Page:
Despite telling confused staffers that he had no plans to "set the place on fire or blow it up or lock the doors," Mulvaney kicked off his first day on the job by imposing a 30-day freeze on hiring and new rule-making. And just before Christmas, apparently figuring that there was no longer any reason to beat around the bush, the C.F.P.B changed its mission statement from this:
No, the two people who claim to run the Consumer Financial Protection Bureau have not met yet

Mick Mulvaney laid out a tentative plan Monday for remaking the Consumer Financial Protection Bureau, including adding more political appointees and launching a review of the watchdog's more than 100 active investigations and lawsuits.

Mulvaney said he plans to bring a more traditional structure to the bureau, borrowing ideas from the Office of Management and Budget, which he also leads. "We're running the place like any other new management team would," he said.

Trump appointed Mulvaney to the temporary post last week after the agency's former director, Richard Cordray, announced he was stepping down. But by then, Cordray had already named his former chief of staff, Leandra English, as acting director, setting up a legal battle that both sides acknowledge could linger for weeks or months. A federal judge is scheduled to hold another hearing on the matter Tuesday.

Meanwhile, Mulvaney and English have yet to meet in person.

"Yes, Ms. English is in the building from time to time. I have had no interaction with her" except through email, Mulvaney said during a meeting with reporters. English sometimes works out of another CFPB building, and they have not run into each other, he said.
CFPB's Payday Loan, Auto Lending Rules in Jeopardy. by Manatt Phelps & Phillips LLP

More Consumer Financial Protection Bureau rules may be reversed as lawmakers moved to dismantle both the payday loan rule and the auto lending rule. Meanwhile, a kinder, gentler CFPB announced its intent to revise its final prepaid accounts rule and apply a more lenient approach to HMDA data submission errors.

What happened

Since President Donald J. Trump took office in January, Republican lawmakers have leveraged the change in the administration to chip away at the CFPB's rulemaking efforts. Now under Trump administration control, the CFPB has even changed how it describes itself in press releases, adding as its mission, to "help[] consumer finance markets work by regularly identifying and addressing outdated, unnecessary, or unduly burdensome regulations."

Earlier this year, lawmakers passed H.J. Res. 111, which nullified the Bureau's controversial arbitration rule pursuant to the Congressional Review Act (CRA). The President signed the resolution into law in October. More recently, Acting Director Mick Mulvaney has announced several new staff political hires, with the apparent purpose of stocking the Bureau with personnel more friendly to the current administration.

Payday Loan Rule-Again looking to utilize the CRA-which permits the repeal of an agency rule if both branches of Congress pass a resolution of disapproval by a simple majority vote within 60 legislative days of the rule's finalization-legislators have now turned their focus to the CFPB's payday loan rule.

As we have previously reported, the Bureau's final rule on payday, vehicle title and other so-called high-cost installment loans created new consumer protections for a wide variety of short-term loans and provided official staff interpretations of the rules. Nearly 1,700 pages in length, the rule was issued on Oct. 4. Read more at LEXOLOGY
Alternative credit could help automotive dealers reach new customer demographics

The value of alternative credit in auto financing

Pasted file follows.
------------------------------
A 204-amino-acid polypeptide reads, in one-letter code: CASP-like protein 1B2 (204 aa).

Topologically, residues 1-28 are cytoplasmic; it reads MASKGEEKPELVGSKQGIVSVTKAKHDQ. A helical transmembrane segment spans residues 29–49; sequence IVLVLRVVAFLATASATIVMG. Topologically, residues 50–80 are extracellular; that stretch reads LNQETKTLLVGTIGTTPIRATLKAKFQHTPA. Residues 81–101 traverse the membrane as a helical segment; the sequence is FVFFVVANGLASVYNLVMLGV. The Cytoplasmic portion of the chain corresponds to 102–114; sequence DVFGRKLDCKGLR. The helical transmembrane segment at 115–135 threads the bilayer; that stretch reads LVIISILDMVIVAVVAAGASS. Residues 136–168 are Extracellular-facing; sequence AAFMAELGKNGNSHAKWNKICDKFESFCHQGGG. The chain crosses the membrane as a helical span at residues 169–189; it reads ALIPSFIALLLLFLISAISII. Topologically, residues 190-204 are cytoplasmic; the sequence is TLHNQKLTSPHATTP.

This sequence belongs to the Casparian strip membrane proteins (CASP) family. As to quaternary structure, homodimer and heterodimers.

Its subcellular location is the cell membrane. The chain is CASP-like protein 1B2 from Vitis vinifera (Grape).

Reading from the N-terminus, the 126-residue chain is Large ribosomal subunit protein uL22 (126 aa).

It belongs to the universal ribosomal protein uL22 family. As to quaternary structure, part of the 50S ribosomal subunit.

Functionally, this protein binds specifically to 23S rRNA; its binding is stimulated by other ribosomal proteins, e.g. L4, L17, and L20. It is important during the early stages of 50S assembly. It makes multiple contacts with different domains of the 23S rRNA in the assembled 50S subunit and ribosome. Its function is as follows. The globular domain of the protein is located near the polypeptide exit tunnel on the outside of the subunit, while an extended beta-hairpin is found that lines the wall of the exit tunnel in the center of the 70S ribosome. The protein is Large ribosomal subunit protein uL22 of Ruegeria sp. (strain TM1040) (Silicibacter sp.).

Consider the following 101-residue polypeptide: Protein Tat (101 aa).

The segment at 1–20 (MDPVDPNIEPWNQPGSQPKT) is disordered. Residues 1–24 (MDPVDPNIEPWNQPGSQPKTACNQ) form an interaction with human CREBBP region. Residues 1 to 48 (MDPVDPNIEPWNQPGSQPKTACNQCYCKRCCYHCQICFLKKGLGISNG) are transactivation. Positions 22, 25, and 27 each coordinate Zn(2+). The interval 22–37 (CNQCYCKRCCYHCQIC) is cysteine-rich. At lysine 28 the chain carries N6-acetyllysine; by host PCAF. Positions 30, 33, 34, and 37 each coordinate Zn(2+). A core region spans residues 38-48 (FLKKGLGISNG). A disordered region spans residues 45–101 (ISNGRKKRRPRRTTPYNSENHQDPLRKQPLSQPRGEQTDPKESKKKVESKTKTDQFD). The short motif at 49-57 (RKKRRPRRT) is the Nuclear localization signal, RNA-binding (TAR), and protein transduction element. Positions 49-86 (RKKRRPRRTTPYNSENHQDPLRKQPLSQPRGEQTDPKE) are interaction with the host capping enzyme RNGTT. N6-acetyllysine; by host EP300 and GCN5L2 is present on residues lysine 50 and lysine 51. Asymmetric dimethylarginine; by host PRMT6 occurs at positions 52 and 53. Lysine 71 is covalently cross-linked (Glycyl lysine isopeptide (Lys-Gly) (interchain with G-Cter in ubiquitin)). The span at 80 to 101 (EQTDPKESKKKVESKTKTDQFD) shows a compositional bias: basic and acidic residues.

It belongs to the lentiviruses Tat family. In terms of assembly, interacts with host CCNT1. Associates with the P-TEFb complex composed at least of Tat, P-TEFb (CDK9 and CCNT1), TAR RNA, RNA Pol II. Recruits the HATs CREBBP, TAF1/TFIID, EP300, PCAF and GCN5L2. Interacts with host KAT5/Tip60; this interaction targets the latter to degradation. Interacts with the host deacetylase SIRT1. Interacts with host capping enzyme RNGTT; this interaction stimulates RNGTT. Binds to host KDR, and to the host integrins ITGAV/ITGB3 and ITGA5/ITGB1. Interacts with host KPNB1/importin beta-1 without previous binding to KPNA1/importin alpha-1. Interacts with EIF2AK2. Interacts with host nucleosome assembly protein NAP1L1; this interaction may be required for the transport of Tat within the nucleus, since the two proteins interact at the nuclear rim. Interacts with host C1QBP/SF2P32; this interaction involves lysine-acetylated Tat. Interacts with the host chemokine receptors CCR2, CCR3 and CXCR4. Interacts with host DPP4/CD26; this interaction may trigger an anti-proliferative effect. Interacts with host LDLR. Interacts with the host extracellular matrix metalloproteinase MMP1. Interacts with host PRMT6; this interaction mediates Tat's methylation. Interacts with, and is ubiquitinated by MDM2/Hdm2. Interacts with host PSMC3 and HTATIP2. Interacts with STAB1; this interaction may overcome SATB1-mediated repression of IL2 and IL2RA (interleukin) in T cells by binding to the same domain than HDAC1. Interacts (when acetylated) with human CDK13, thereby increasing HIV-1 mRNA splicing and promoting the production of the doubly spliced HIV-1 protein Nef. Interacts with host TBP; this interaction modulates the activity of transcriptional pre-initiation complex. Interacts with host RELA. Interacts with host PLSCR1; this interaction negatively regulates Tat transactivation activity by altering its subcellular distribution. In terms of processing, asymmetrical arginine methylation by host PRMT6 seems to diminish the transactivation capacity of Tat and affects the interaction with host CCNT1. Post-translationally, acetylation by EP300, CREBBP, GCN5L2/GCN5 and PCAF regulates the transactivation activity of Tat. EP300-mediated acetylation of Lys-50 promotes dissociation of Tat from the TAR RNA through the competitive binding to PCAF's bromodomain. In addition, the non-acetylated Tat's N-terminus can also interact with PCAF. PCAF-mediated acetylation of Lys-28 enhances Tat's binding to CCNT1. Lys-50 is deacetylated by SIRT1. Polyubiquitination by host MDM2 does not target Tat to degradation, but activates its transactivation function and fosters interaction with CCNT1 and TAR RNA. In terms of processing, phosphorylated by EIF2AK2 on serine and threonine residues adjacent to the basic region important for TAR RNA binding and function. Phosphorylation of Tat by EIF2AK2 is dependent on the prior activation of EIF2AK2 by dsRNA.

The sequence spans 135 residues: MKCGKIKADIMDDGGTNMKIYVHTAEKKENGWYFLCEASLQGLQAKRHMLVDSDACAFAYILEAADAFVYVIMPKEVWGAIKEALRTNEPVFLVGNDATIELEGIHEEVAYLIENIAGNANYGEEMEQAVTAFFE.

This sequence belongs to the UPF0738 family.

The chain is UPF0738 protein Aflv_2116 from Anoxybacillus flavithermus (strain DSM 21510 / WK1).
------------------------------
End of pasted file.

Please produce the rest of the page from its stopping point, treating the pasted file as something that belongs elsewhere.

Credit is the mountain individuals climb to establish respectable financial standing. However, this doesn't mean it should also be a Sisyphean burden, especially not for those without unreasonable debt. A credit score calculated per the standard FICO model will almost always prevent an individual from receiving any substantial bank loan, securing the lease for an apartment or financing a car.

The latter doesn't happen as often as the former two, but bad FICO scores usually lock auto buyers into usurious loans. As such, it's no surprise a 2013 study by Javelin Strategy found 44 percent of those classifiable as "low-income" never applied for an auto loan, nor had 28 percent of the underbanked. They cited late payments as a frequent reason why.

While this may understandably spook some lenders, these individuals may have other financial-history aspects that at least balance the debt. Thus, we'll examine why alternative credit calculation models may benefit auto dealers interested in how to market to millennials but who are unsure about these potential buyers' finances. Read more at MICROBILT
A_S Management
Voluntary benefits are the weapon that employers can use to differentiate themselves and attract and retain an engaged workforce. recommended by David Kilby, President at FinFit

Emerging Workplace Benefits Heading into 2018

Peter Marcia, CEO at YouDecide talks about how HR teams can identify potential gaps in healthcare benefits and decrease out-of-pocket expenses for employees in 2018.

With the new year approaching, HR managers are shifting their focus to benefit planning for the 2019 plan year. While questions loom about what direction healthcare benefits will take, the stability of voluntary benefits continue to be top of mind for many employers . Savvy benefit planners recognize that these programs round out compensation packages and contribute to their employees' financial wellness.

Understanding potential gaps in medical plans, HR managers are working to decrease out-of-pocket expenses for employees by offering worksite benefits that complement the core medical plan. Employers are also using voluntary benefits to enhance their benefits offerings to attract and retain competitive talent.

Here are three voluntary benefits offerings that gained traction in 2017 and we expect will continue the momentum into the coming year. When properly communicated, these benefits, can add tremendous value to your employees and drive overall engagement within your workforce.
O_Keefe _ O_Malley